Originally Posted by dbhdnhdbh
Wait. I thought the problem was that at the toe one has to cut into the, relatively thin, sole, probably the stitching as well, in order to mount a flush toe plate- rubber or metal. At the heel you have this thick block of leather/rubber to which to attach the plate. You can cut into it with no damage to the structure of the shoe. I am sure there is more to it than that. There always is when shoe experts explain what is really going on.
Well partially. When you cut into the outsole at the toe, you naturally cut the threads. And, if you don't go back and pick the old, cut stitches, and resew the outsole it leaves nothing to hold that part of the outsole on except glue and the screws used to mount the toe plate. Some will do that--restitch, most, I suspect, won't.
But if the screws are holding on to anything, half an outsole with no thread connection is not enough, IMO.
Furthermore the holes in the toe plate are positioned as close as they can be to the edge but in such a way as to prevent the screws from coming out the welt. That often leaves the screws in the inseam. It's a no-win situation all the way around.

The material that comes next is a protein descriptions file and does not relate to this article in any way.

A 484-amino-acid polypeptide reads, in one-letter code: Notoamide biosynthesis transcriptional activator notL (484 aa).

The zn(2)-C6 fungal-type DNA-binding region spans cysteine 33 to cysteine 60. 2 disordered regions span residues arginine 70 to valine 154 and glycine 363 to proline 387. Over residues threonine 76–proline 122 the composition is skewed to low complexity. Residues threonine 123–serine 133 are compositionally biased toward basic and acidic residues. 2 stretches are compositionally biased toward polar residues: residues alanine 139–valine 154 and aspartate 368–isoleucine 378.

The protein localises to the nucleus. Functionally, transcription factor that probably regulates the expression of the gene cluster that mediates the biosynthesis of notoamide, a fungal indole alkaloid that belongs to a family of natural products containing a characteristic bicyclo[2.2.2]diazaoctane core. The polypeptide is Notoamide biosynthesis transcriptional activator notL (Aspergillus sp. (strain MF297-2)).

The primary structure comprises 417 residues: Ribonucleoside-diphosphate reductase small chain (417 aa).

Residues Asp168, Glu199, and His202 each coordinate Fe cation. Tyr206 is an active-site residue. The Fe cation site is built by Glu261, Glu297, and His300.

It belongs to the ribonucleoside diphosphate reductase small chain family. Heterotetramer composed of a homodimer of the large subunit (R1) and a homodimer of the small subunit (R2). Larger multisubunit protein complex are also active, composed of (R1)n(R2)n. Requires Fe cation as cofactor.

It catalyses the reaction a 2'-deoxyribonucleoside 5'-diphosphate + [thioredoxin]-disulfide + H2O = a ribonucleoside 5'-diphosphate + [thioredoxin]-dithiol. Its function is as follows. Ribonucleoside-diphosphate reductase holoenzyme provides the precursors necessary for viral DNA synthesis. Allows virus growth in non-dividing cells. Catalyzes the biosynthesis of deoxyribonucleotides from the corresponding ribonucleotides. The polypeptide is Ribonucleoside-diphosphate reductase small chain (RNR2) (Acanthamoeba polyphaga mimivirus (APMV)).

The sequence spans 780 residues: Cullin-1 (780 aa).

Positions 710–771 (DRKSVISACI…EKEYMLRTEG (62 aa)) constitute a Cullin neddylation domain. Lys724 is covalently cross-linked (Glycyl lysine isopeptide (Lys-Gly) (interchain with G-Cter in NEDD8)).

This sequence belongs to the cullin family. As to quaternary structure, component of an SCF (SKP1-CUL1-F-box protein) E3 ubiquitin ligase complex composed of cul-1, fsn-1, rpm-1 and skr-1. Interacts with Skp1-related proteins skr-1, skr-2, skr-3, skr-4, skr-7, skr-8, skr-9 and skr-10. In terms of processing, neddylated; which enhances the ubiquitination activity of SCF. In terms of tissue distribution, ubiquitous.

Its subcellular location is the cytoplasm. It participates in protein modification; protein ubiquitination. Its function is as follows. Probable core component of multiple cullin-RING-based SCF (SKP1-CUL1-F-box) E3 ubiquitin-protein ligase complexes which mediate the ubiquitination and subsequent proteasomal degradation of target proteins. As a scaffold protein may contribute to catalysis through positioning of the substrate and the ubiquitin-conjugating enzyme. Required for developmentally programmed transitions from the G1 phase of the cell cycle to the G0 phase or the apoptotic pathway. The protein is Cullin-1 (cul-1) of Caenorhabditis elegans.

Some claim they need it to prevent wear at the toe, but a simple splice of, let's say, Vibram Fineline, restitiched, would work as well or better...IMO. And if the cheapening, coarsening ugliness of the toe plate...as well as the Vibram splice...bothers you but you still don't want to spend the money on a resole, a leather toe tip splice probably wouldn't cost anymore than toe plates. Not in this shop at any rate.
Originally Posted by dopey
@DWFII: Why would a rubber toe plate be any better (or less damaging) than a metal one? Is it the absence of screws?
Yes, that and the fact...implied above...that the rubber splice is going to need
to be stitched . I don't think a credible job can be done without stitching.edited for punctuation and clarityEdited by DWFII - 3/16/16 at 3:20pm